L. L. FITUNI
Doctor of Economics Institute of Africa, Russian Academy of Sciences
Key words: International monetary relations, capital flows, IMF quotas, BRICS, low-income countries, external debt, global governance the past few years, the World Bank and the IMF have expanded their support to low-income countries (LICs) in response to changing economic conditions and their increased vulnerability to the global economic crisis. The IMF has adjusted its lending instruments mainly to meet countries ' needs for short-term and emergency support more directly.
The IMF has more than doubled the resources available to low-income countries to $17 billion. for the period from 2009 to the end of 2014 All concessional loans were charged zero interest until the end of 2012. Since 2013, the IMF has approved a two-year extension of zero interest rates on loans to low-income countries. This extension is part of a broad strategy to support concessional lending to poorer countries as they grapple with the effects of the global economic crisis. 1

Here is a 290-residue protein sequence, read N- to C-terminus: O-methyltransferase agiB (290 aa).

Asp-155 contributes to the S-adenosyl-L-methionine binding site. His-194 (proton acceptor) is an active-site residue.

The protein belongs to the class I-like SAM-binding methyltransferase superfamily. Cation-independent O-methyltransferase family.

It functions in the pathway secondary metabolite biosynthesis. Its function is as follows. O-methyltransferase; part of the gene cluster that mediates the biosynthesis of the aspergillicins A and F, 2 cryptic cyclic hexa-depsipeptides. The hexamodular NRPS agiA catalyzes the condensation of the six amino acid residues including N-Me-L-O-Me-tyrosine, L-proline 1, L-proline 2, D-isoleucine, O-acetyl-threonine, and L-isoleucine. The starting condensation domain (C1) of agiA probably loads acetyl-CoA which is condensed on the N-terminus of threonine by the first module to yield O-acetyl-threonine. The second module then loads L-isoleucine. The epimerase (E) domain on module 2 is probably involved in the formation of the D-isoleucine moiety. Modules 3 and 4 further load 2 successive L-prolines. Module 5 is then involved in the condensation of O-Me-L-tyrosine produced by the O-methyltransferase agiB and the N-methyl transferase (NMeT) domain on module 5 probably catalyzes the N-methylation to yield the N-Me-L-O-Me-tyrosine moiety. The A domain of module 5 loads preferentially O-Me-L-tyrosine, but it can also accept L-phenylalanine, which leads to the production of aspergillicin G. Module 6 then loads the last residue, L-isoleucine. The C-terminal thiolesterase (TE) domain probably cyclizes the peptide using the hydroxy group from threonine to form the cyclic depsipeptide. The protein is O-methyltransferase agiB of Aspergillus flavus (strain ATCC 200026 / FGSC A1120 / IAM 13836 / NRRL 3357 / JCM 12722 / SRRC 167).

The IMF's support to low-income countries needed to be upgraded as the economic situation in these countries changed, and many of them became more open and integrated into the global economy. Some have made progress in achieving macroeconomic stability.
In the 1990s, the vast majority of low-income countries faced the traditional economic problems of the newly liberated states, which required radical strategic changes in economic policy. The focus of national Governments ' efforts has been to achieve debt relief through restructuring or partial debt cancellation. At the same time, the degree of openness and integration of many of these countries ' economies into the global economy is increasing.
Many low-income countries enter international capital markets, goods and services, attract foreign investment, develop their own private financial sectors, and use money transfers sent to their home countries by citi ... Read more